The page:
In July, the National Health System of the UK closed the controversial gender clinic in London after a medical review found that treatments such as puberty blockers put children “at considerable risk”.
According to London newspaper The Times, the specialist gender treatment clinic for children Tavistock (in London) is facing high-profile legal action from families of young people who say they were not properly informed of the consequences of hormone blocker treatments given in this National Health System centre to help make gender transitions.
Lawyers leading the case expect around 1,000 families to join a medical negligence lawsuit, alleging that vulnerable minors have been misdiagnosed, leading them down a path of no return.
According to the lawsuit, Tavistock, which was the medical clinic to which public health services referred cases of alleged gender dysphoria, failed in its duty to protect the children's health.
Puberty blockers with harmful effects were prescribed and an “affirmative and unquestioning approach” to children who identify as transgender was taken.
Law firm Pogust Goodhead said former patients who received puberty blockers will be able to join the lawsuit, whose papers must be filed in the High Court within the next 6 months.
The chief executive of Pogust Goodhead told The Times children and young teenagers were admitted without the right treatment and expert medical doctors. Many were misguided, causing “life-changing and irreversible effects”.
Closed after much controversy and a medical review
In July 2022, the English National Health System announced it would close the Tavistock clinic because of safety concerns following an external review. Young patients will now be referred to children’s hospitals.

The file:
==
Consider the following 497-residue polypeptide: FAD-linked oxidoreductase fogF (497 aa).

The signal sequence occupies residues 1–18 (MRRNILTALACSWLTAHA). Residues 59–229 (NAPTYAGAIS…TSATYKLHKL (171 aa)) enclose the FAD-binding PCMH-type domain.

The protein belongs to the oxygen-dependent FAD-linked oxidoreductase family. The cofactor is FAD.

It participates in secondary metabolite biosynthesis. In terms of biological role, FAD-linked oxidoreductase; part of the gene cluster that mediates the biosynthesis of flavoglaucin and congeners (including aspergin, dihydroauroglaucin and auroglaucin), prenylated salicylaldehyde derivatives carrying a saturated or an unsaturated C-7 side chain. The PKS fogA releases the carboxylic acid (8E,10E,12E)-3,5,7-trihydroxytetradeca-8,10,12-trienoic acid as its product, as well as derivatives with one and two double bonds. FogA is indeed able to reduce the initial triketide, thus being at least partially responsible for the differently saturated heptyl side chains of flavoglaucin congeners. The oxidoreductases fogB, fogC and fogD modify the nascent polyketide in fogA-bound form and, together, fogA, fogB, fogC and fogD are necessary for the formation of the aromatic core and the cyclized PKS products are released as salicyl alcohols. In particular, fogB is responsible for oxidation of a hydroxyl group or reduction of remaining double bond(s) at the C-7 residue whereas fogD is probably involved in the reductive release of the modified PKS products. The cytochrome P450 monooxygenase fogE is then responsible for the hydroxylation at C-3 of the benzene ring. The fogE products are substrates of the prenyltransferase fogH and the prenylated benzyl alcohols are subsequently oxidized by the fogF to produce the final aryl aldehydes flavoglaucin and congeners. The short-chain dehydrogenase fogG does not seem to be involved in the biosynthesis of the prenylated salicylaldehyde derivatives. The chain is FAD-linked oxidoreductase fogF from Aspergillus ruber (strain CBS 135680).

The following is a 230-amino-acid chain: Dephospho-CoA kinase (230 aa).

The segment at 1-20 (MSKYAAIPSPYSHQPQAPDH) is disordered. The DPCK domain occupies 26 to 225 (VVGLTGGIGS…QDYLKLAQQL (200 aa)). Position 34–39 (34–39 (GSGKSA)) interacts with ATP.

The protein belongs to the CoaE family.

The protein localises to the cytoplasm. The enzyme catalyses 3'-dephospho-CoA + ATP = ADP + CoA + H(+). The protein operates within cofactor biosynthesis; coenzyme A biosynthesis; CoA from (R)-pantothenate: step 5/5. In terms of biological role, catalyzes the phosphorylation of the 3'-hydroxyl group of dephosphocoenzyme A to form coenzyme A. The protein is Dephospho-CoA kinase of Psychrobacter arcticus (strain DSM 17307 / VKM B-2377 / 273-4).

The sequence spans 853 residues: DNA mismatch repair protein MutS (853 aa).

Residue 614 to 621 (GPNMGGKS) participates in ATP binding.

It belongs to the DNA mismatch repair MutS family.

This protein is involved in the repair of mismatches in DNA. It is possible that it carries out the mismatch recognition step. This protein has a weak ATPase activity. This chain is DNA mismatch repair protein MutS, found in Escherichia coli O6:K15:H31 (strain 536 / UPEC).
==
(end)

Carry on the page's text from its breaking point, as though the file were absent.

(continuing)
The controversial gender clinic was closed by the authorities after the findings of an interim report by Dr Hilary Cass, former President of the Royal College of Paediatrics Child Health.
Cass found that the clinic overlooked other mental health problems in children distressed by their gender and failed to collect data on the use or side effects of puberty blockers, which she said can “temporarily or permanently” alter children’s brain development. “The clinical approach has not been subjected to some of the normal quality controls that are typically applied when new or innovative treatments are introduced”, her report stated.
Since 1989, the Tavistock and Portman Foundation Trust has treated 19,000 children with alleged gender dysphoria (the feeling that one’s emotional and psychological identity differs from one’s birth sex).
The Gender Identity Development Service (GIDS) of the English public health service said it had not heard from the law firm on the matter and would not comment on any potential legal proceedings. They said they were committed to the safety of patients and that only a minority seen in their services access physical treatment.
A victory for concerned families
The closing of the Tavistock clinic in July was welcomed as a big victory for experts and families who denounce a lack of control over the gender transitions of thousands of young people in the UK.
Among those who have sued Tavistock clinic previously is Keira Bell, a former transgender patient, who in 2020 said: “The treatment urgently needs to change, so that it does not put young people, like me, on a torturous and unnecessary path that is permanent and life-changing”.
In March 2022, 5,500 minors were on the waiting list to access the gender services of the Tavistock clinic.
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